For the Grassroots Grandmothers, protecting the Sipekne’katik River in Nova Scotia is a seven-generation calling.
Intro & photos—Carolina Andrade
In the language of the Mi’kmaw people who have lived along the northeast coast of North America for thousands of years, L’nu is a term of identity for those who live in accordance with the Creator’s Original Instructions. It means “the people,” but it also signifies “a deeper meaning of being a true human,” says Michelle Paul, a Mi’kmaw Water Protector from the Sipekne’katik District.
Paul is a close collaborator of the Grassroots Grandmothers, a group of Mi’kmaw activists whose singular calling for the last seven years has been to embody the L’nu way by fighting to protect the Sipekne’katik (Shubenacadie) River from a dangerous plan to store natural gas near its shores. “What we are doing here in our resistance is redefining and reshaping our future, and taking it into our own hands,” she explains.
“Our very survival is hinged on where we go from here.”
In 2007 Alton Gas received approval from the province of Nova Scotia to store up to 10 billion cubic feet of natural gas in artificial caverns near the Sipekne’katik River. The river has long served as a source of food, medicine, travel, livelihood, and ceremony for many Indigenous peoples across Mi’kma’ki, which encompasses all the Maritime provinces and parts of Québec and Maine. To create the caverns, the company plans to use water from the river to flush out vast underground salt deposits and then pump the heavily brined water back into the river. At its peak, the project would deposit up to 3,000 tonnes of hard salt into the river each day over a period of several years.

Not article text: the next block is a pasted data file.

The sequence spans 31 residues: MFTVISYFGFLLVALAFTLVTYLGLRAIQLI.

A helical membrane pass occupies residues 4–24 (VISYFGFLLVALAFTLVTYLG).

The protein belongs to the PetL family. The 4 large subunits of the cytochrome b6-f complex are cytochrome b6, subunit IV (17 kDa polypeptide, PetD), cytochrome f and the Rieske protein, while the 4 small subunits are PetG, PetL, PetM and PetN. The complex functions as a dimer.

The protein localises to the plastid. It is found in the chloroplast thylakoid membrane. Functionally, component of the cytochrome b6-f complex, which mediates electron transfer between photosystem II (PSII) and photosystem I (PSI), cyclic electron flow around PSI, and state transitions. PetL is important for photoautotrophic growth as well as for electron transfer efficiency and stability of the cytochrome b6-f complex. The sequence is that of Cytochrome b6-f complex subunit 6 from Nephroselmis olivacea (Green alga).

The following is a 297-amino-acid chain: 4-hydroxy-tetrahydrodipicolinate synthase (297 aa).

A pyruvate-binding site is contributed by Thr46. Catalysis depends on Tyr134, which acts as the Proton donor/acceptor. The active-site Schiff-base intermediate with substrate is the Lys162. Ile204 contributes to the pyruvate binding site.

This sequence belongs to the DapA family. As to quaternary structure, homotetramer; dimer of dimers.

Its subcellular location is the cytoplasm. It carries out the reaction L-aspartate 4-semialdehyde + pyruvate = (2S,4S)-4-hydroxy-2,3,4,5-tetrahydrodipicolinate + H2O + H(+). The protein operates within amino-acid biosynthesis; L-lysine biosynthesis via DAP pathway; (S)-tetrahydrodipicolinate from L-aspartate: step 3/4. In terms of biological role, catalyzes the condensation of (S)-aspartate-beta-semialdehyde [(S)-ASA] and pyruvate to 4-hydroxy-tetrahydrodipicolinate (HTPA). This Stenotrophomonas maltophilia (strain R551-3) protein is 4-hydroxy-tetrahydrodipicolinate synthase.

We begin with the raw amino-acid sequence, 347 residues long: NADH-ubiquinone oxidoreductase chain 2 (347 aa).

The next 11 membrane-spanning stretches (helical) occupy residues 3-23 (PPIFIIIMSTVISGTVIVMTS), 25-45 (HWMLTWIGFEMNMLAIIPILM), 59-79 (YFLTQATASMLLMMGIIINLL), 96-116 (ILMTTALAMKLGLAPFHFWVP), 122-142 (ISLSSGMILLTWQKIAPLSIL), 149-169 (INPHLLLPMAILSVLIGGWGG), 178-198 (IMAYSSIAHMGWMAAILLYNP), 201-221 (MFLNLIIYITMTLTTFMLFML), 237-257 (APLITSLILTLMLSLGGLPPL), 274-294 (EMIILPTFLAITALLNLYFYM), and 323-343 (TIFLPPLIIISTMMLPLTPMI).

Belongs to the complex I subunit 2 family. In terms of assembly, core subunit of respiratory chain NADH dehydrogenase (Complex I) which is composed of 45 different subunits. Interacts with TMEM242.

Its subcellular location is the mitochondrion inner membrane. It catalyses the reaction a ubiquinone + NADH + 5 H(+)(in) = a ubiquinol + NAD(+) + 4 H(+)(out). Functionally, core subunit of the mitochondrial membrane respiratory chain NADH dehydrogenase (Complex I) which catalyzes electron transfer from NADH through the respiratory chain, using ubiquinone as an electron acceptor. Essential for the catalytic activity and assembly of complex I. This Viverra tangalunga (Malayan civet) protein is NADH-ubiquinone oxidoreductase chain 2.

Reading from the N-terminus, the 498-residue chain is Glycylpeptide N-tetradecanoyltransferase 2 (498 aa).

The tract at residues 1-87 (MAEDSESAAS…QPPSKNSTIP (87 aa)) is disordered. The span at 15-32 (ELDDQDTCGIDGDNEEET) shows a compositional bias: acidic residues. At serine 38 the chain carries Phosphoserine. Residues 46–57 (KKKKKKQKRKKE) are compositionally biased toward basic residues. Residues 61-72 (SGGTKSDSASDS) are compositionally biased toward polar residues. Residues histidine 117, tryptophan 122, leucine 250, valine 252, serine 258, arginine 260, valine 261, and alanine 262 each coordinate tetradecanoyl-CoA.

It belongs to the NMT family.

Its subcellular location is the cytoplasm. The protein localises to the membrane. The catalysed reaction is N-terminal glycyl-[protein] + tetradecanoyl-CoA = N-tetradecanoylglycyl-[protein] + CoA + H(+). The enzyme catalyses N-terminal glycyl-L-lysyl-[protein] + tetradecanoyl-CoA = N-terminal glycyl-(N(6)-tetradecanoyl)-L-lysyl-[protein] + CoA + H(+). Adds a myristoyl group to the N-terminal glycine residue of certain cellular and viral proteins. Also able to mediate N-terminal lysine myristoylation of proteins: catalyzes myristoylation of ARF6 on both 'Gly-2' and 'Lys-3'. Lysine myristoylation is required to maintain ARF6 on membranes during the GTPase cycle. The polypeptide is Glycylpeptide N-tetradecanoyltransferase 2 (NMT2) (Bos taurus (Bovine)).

The plan poses a serious threat to the natural ecosystem, which includes spawning grounds and habitat for species like tommy cod, striped bass, endangered Atlantic salmon, and eel. The concentration of brine released into the river would be six times what Environment and Climate Change Canada considers deleterious to wildlife. The project also threatens workers and nearby communities: serious problems are not uncommon with underground natural gas storage. Over the last two decades, 65 per cent of salt cavern storage facilities in the United States have had at least one incident, including events that have resulted in catastrophic property loss, large fires and explosions, mass evacuations, and deaths.
The Grassroots Grandmothers have been practising their sovereign right to protect the river from potential harm caused by the Alton Gas project since 2014.
They have been gathering near the brining site in a small building called the Treaty Truckhouse, which was built on the basis of clause #4 in the 1752 Peace and Friendship Treaty. The clause permits L’nu people to hunt, fish, and establish Truckhouses along the Sipekne’katik River at their own discretion and with free liberty.
“We know how powerful our Treaty rights are,” says Wowkwis Ku’ku’kwes (Madonna Bernard), one of the Grandmothers. “We know how powerful those words are: unceded territories. Those words are very powerful in the political system, and they can’t take that away from us.” Following an appeal by the Sipekne’katik First Nation based on a lack of consultation, the Supreme Court of Nova Scotia delayed the project in 2017.